Tackling Procrastination to Avoid Dangerous Consequences When Caregiving

Vicky Pitner   -  

One of the worst enemies for caregivers is procrastination. It may be something as simple as delaying a trip to the grocery to get their loved one a favorite snack, thus, causing frustration and disappointment for your loved one.  However, busy schedules and overwhelming responsibilities of caregiving and putting off that call to the doctor, or delaying picking up medications on time can result in procrastinating around healthcare issues that may result in dire consequences.

  • Stay in tune to any changes in behaviors of the person you are providing care. Is she/he falling more, seem more confused, weak, or exhibiting urgency to urinate? You make a mental note to call the physician but time gets away and the call never happens. All of the symptoms above could indicate a very common urinary tract infection (UTI) and treated with medication. Without treatment, this infection can lead to sepsis, a potentially life threatening illness.
  • Dry mouth, fatigue, headaches, weakness, irritability and confusion can be a sign of dehydration. A UCLA study found that 40% of seniors may be under-hydrated and adults 65 and up have the highest hospital rates for dehydration. Drinking enough water can help to reduce urinary tract infections, reduce falls, decrease constipation, and help with the prevention of kidney stones. Encouraging your loved one to drink more can be a challenge (seniors are less sensitive to feeling thirsty) and it is easy to give up and avoid a conflict, however the consequence of dehydration can result in a hospitalization. Try adding a little sweetener to the water to entice them to drink.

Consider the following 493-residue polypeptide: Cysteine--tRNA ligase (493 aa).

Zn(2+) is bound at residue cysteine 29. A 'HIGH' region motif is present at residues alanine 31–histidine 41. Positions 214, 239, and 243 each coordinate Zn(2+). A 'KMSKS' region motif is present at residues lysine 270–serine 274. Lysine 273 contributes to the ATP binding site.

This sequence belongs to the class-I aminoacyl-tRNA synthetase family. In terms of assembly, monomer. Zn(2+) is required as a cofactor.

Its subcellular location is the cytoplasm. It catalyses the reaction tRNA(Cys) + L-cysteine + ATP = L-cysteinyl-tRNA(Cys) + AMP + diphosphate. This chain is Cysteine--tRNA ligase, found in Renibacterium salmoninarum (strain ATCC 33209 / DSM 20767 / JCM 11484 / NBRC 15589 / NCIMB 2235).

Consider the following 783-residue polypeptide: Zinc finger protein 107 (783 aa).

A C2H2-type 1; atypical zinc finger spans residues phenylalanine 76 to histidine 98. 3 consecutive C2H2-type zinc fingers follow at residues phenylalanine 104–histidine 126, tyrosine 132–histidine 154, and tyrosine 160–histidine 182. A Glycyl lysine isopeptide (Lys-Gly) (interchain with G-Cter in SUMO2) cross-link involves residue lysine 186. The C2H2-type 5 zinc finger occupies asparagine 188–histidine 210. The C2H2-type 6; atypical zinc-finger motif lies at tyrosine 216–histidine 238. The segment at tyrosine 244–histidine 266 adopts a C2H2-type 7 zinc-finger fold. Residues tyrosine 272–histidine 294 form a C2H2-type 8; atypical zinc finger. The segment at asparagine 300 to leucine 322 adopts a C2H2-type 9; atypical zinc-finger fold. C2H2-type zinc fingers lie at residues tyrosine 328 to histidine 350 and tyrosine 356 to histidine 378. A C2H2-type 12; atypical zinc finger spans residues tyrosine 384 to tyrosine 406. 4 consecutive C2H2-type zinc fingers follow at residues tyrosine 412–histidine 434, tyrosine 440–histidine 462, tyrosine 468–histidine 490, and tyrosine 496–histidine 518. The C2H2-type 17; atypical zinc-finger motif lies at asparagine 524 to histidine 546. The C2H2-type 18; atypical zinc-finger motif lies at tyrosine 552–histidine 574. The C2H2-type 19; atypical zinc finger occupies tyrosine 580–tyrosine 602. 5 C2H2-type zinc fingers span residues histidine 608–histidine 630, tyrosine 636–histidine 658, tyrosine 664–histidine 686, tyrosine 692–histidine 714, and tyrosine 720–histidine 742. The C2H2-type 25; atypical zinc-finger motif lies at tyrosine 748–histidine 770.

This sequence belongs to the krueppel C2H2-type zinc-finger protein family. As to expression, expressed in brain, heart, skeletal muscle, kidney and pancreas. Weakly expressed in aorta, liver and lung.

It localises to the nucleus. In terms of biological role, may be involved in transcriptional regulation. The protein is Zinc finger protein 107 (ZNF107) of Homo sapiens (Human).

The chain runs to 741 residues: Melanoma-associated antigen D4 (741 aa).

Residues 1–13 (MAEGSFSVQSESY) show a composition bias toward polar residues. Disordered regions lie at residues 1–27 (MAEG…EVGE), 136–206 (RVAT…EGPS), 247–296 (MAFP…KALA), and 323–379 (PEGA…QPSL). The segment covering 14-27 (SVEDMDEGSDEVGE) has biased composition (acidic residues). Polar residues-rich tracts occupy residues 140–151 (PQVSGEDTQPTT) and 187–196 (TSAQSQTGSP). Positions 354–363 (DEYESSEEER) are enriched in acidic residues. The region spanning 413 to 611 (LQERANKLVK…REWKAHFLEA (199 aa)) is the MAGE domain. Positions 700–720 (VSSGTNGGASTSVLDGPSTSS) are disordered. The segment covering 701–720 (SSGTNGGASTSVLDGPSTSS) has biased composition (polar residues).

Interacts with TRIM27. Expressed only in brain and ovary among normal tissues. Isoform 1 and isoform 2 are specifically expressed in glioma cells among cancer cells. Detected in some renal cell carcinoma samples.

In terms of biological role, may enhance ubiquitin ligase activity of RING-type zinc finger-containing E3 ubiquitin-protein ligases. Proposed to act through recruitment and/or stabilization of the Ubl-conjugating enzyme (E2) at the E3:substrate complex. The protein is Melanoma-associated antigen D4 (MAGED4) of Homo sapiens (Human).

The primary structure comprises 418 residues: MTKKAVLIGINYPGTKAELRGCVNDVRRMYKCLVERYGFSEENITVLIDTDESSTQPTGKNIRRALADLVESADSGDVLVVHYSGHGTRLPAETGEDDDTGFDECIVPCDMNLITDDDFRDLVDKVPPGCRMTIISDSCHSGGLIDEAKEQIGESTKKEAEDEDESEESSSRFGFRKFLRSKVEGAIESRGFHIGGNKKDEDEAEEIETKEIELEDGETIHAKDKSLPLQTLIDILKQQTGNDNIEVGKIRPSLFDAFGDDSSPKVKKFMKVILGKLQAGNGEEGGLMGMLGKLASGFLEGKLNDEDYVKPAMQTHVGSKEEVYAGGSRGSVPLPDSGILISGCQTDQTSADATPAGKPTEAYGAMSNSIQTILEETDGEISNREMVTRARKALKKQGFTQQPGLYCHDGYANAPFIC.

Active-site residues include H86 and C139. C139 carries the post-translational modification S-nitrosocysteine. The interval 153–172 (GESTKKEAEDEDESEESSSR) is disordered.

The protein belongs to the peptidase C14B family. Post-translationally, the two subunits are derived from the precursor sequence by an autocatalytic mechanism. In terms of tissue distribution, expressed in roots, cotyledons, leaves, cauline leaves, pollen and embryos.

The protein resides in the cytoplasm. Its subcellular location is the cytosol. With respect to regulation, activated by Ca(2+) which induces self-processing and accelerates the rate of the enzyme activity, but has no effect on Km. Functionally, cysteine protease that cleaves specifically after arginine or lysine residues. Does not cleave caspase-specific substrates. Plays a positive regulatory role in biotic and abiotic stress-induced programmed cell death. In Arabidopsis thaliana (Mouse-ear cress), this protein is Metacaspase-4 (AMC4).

• Losing interest in activities, avoiding socialization, confusion, loss of concentration, change in appetite and change in sleep patterns (too much or difficulty sleeping) can all be signs of depression. It is easy to overlook these symptoms because they can be similar with someone with dementia, however, adults with dementia can still experience depression. Older people are more likely to be living with more than one chronic illness. People living with Parkinson’s and Alzheimer’s disease, a brain injury and individuals that have had a stroke (CVA) can also be clinically depressed. Untreated depression can have serious and fatal consequences.
  • Many of us procrastinate and it can have detrimental effects on our own physical and mental health causing stress, anxiety, insomnia, and even financial repercussions if we delay in paying a bill. However, when caring for someone, procrastination pertaining to health issues can be life changing for everyone. Discovering why you procrastinate and developing strategies to stop “putting things off” will afford you the opportunity to accomplish more things, take risks, get yourself out of a rut, conquer fears and make an impact on other people’s lives.


For support in practical care giving strategies or information on our Memory Ministry, Memory Café, or our Virtual Support Group, please contact Vicky at vpitner@firstumc.org.